Holding On and Letting Go

As I wait for my children to finish the games they are playing so that we can go to Target to buy more storage bins, I thought about two seemingly unrelated trends in my life. I look around at a cluttered house filled with stuff nobody wants to get rid of. I think about the curriculum where there are topics that nobody wants to edit down. Both can be make me feel overwhelmed.

I am pretty certain of how I plan to solve the clutter problem. We will go and get storage bins, which I will fill with things I do not want to throw out or give away. After filling them, they will go down into the storage room in the basement. That’s what a storage room is for, right? While I certainly do not want to become a hoarder and will still take opportunities to pass along things I know we are done with, there is that in between zone of things we do not want to use right now, but might come back to later.

In my classes this year, I have been building in more opportunities for student autonomy in their learning. I have colleagues who have humored me and followed along. We have given students Free Research days to spend the class studying and learning about the historical topic of interest to them. They post a summary of their findings on a forum. In looking ahead to the junior year research paper, we had Free Reading day where students spent class reading a book about a topic that they thought might be interesting to pursue for a research paper. We have provided class time for student blogging. I feel strongly that if we value something in our courses, we should devote some class time to it. Overall, I have been pretty happy with these days. Not every student has taken full advantage of these opportunities, but that is true no matter how we use class time. Through conversations, blog posts, and forum posts, I can see that for a number of students these activities have been important, even treasured.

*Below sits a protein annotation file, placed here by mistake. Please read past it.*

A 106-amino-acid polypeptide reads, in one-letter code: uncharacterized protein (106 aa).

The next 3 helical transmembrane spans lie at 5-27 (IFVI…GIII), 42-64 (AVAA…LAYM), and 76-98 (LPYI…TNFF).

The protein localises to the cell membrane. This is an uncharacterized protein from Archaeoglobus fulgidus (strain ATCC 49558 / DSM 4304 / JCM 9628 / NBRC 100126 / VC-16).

To provide these student-directed opportunities that do not necessarily further the shared curriculum of the class, we need to cut back on the amount of historical material that we cover together. While I believe wholeheartedly that we need to let go of the idea that we can create some sort of comprehensive narrative that students will take away from our class and even the idea that such an outcome is desired, there is still a part of me that does not want to let go of topics. I believe that students constructing their knowledge is more valuable in the long term, but in the short term it is less efficient. They will have a better understanding of what they do know, but they will have been exposed to less information and ideas. I am generally pretty comfortable with this notion, but not all of my colleagues are, and even I have my moments of inner doubt.

So, how does the teaching part relate to the cluttered house? I think we need to be packing away some of our favorite lessons and materials, as well as some topics that are near and dear to us. To increase the relevance of our content, there are things that we may choose to highlight one year and not another due to current events. There are some things that are so central to our courses, that they may never be put on the shelf, but some things may have clearly outlived their usefulness. Much of what we taught had value and still does, but given the time limits we have not everything of value gets done. We do not have to throw our cherished but dusty lessons away. We can store them for a day in the future we cannot predict. Just like I might want that Happy Festivus t-shirt from a decade ago someday, I may have the chance to teach about Che Guevara again in the future. Better yet, I could have a student who is interested in learning about him, and I will be prepared to go into storage and pull out materials that could help.

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